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BBQ Fittings Guide

Created On  1 Jul 2020 13:08  -  Permalink
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Tips on Fitting High Pressure Gas Regulators



Tips on Fitting High Pressure Gas Regulators





Propane cylinders possess higher pressures than butane gas cylinders. Cylinder regulators are designed to work independently as the valves are dissimilar. High pressure gas regulators are designed for 1 bar or 15 psi (pounds per square inch) or 2 bars (30 pounds per square inch) Low pressure propane regulators can handle gas pressures of 37 mbar. It is important to understand the ratings of the regulators as affixing a low pressure regulator for a high pressure installation will not allow the device to function properly.


Hose fitting to the regulator

British and European gas regulation standards mandate that regulators and hoses comply with updated regulations. For instance blue coloured cylinders should use 20 mm regulators while gold coloured cylinders should use 21 mm regulators. The hose should fit tightly to the regulator. The correct procedure of fitting the hose to the regulator is making use of a soapy liquid solution coating the nozzle of the regulator and then firmly pushing the hose to the end of the nozzle. Worm clip is then tightened or crimp-o-clip is also used to fasten the hose to the regulator tightly. The regulator is then fit over the gas cylinder valve. The gas supply is switched on by activating the lever on the regulator to the ‘ON’ position. Soap solution is then dripped lightly on the connection joint. If soap bubbles are formed it is indicative of gas leak. Retighten the worm clip and check again for leaks.


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It is assumed that the high pressure gas regulator for propane and hose assembly is in compliance with British standards. To ensure that this condition is met it is important to source gas equipment products from a trusted and dependable source such as Gas Equipment Direct. They are in the business of distributing gas components for nearly three decades.


Created On  26 Jan 2020 14:54  -  Permalink
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Which gas regulator do I need?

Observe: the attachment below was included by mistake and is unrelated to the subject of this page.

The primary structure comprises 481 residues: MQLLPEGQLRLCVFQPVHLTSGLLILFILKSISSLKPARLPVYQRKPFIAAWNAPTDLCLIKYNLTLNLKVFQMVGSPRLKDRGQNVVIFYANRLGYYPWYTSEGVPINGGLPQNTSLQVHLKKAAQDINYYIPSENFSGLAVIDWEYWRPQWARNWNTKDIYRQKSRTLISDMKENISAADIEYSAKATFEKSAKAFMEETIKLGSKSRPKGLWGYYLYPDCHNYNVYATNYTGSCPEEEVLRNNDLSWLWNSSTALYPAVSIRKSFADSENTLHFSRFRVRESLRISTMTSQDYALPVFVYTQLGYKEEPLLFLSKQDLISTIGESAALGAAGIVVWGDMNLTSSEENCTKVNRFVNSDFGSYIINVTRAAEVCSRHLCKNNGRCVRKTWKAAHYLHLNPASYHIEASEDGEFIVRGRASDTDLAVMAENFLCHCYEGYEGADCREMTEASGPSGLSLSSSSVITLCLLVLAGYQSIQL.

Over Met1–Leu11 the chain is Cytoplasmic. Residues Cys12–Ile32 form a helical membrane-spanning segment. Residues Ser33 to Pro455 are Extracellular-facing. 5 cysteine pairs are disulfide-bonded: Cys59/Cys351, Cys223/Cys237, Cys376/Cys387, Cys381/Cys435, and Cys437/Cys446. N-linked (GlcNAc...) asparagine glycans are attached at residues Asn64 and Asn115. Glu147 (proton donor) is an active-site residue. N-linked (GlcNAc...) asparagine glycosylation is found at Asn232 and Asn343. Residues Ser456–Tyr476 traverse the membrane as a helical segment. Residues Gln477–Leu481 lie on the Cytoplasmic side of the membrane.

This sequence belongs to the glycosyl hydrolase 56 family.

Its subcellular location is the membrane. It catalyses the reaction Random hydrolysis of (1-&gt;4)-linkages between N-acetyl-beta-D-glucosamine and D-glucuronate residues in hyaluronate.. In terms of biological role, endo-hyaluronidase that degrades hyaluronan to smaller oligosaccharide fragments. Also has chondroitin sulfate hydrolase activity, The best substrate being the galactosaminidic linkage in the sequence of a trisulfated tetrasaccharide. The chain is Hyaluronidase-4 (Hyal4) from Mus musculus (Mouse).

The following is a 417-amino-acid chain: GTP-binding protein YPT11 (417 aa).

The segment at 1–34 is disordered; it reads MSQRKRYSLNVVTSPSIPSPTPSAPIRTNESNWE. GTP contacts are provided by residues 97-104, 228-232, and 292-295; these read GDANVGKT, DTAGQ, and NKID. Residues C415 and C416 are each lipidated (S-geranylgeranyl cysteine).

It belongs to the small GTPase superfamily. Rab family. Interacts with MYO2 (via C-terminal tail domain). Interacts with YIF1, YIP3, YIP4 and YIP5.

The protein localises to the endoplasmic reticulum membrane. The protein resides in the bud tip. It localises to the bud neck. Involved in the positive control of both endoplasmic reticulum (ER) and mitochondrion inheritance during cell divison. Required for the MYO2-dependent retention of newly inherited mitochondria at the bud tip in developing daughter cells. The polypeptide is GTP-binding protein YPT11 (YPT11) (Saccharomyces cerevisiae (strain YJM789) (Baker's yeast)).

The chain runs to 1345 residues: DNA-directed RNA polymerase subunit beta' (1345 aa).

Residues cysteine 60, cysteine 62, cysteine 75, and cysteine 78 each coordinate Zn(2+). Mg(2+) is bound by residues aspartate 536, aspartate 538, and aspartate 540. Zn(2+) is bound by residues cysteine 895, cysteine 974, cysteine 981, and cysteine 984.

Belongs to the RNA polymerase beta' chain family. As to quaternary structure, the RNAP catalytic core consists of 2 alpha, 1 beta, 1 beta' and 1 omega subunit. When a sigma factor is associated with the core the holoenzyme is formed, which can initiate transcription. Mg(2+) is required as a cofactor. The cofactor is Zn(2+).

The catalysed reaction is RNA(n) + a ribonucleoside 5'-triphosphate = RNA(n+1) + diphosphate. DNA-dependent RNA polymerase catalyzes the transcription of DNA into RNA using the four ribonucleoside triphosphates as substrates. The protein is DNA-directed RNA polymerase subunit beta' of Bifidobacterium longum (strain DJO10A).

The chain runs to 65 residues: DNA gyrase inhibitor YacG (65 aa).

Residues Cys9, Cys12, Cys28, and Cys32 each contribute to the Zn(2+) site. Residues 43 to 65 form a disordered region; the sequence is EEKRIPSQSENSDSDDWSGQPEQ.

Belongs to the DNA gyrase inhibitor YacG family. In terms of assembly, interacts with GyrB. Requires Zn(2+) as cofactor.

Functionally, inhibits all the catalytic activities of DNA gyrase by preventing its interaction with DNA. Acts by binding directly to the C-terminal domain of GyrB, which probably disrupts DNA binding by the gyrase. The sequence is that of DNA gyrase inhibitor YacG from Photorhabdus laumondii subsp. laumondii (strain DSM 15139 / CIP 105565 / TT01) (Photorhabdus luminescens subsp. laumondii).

Which gas regulator do I need?

There are a number of questions that always come up when searching for a gas regulator; which regulator for calor gas, which gas regulator for BBQ, which regulator for propane tank etc.


Here at Gas Equipment Direct, our aim is to make it as easy as possible for our customers to find the exact regulator they require.


We offer several low-pressure regulators including Propane regulators, Butane regulators, Handwheel Propane regulators and Camping Gas regulators. We also offer high pressure regulators for certain appliances and pheasant rearing, both of which require a larger operating pressure and capacity.


All our regulators are colour coded to match the corresponding cylinder colours. Our butane regulators are blue in colour to match butane gas cylinders and our propane regulators are red in colour to match the red propane gas cylinders.


The first thing you will need to do is decide which gas cylinder you will be using. Although we can offer advise on this depending on your appliance and set-up, we would suggest speaking to a gas cylinder supplier or a gas registered engineer first if you are unsure. If you are purchasing a BBQ, you can also seek advice from the store. Once you know whether you require a Butane or a Propane regulator, the next step is deciding which regulator to purchase in this range.


CALOR:



Patio Gas:

5kg Propane – 27mm clip on Propane Regulator

13kg Propane – 27mm clip on Propane Regulator



Butane:

4.5kg – 28-30Mbar Butane Regulator

7kg Butane – 21mm clip on Butane Regulator

15kg Butane - 21mm clip on Butane Regulator